Rainforest collapse drove reptile evolution
Global warming devastated tropical rainforests 300 million years ago. Now scientists report the unexpected discovery that this event triggered an evolutionary burst among reptiles -- and inadvertently paved the way for the rise of dinosaurs, 100 million years later.

Women with personal history of breast cancer should be screened with MRI
Women with a personal history of breast cancer should consider annual screening with MRI in addition to mammography, according to a new study.

Tempest in a teapot: International team of scientists describes swirling natural phenomena
Scientists can use cylinders as small as teapots to study the mechanisms involved in powerful hurricanes and other swirling natural phenomena.

Women with small breast tumors could also benefit from treatment with trastuzumab (herceptin), say experts
Trastuzumab (Herceptin) has revolutionized the care of HER2-positive (HER2+) early breast cancer and is the standard treatment for tumours larger than 1cm.

Paul C. Paris, pioneer of fracture mechanics, honored for his work
On Nov. 18, Paul C. Paris, Ph.D., professor emeritus of mechanics in the School of Engineering and Applied Science at Washington University in St.

From the brain of a locust
Prof. Amir Ayali at Tel Aviv University has successfully cultured brain cells taken from the desert locust to delve deeper into the workings of the mammalian neurosystem.

How to avoid employee depression in a recession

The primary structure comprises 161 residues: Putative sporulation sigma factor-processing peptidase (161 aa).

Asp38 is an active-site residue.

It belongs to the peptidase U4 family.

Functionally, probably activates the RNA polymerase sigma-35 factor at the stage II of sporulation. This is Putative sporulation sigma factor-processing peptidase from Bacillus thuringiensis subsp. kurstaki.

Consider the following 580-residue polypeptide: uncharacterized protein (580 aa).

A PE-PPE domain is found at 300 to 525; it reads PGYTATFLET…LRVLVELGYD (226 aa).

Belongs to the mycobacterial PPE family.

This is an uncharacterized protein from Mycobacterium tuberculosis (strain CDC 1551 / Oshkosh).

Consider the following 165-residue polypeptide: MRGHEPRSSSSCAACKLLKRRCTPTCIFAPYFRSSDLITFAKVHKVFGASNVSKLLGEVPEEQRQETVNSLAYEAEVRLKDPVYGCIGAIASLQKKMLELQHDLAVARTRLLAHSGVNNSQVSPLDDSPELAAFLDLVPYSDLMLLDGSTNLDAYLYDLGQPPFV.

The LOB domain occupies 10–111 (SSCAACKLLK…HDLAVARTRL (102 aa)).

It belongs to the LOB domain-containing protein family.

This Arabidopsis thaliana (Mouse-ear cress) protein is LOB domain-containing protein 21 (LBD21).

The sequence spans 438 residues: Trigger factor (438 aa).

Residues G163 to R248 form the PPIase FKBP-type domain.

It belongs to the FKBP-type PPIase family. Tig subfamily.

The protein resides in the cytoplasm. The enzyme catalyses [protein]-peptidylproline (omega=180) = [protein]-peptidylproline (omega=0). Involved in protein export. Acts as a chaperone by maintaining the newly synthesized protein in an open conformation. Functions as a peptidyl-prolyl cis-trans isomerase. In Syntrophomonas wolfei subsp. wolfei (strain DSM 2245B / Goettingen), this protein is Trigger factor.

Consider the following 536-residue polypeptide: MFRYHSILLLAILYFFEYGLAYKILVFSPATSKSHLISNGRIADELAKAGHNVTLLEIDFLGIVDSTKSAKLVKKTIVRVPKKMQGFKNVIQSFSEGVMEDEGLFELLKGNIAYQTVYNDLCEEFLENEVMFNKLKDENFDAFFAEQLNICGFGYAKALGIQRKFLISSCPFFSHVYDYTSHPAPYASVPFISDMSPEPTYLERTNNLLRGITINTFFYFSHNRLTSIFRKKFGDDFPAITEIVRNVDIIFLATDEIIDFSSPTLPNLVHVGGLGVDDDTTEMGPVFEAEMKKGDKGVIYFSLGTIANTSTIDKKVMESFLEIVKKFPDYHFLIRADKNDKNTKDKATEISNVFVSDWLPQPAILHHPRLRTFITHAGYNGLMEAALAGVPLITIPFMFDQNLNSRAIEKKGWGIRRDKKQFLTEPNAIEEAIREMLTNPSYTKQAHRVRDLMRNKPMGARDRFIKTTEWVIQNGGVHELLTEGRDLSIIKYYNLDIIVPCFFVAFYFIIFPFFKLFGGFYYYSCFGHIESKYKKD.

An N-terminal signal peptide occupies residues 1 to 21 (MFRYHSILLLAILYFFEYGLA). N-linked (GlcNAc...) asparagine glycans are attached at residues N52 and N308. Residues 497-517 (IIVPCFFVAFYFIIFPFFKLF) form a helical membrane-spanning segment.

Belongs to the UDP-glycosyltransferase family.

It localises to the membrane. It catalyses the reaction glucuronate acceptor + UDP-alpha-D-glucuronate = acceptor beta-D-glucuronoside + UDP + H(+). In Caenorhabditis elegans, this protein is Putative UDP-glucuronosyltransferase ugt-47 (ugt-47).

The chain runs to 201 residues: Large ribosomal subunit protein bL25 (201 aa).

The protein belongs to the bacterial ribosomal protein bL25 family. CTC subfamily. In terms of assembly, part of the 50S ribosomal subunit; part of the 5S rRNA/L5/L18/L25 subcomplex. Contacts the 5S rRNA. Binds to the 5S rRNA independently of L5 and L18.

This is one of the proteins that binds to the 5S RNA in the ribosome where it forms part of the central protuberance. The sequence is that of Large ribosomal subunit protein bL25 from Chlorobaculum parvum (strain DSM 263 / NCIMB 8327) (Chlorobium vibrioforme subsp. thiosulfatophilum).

As employees become increasingly anxious about job security and financial worries during an economic recession, satisfaction with the job they have, commitment to their company and engagement with their work are all affected detrimentally.

Forget Farmville, here's a game that drives genetic research
Playing online can mean more than killing time, thanks to a new game developed by a team of bioinformaticians at McGill University.

Researchers demystify glasses by studying crystals
Glass is something we all know about. It's what we sip our drinks from, what we look out of to see what the weather is like before going outside and it is the backbone to our high speed communications infrastructure.

Moderate alcohol consumption lowers the risk of metabolic diseases
With the emergence of an epidemic of obesity and type 2 diabetes (DM) throughout the world, the association of lifestyle habits that may affect the risk of metabolic diseases is especially important.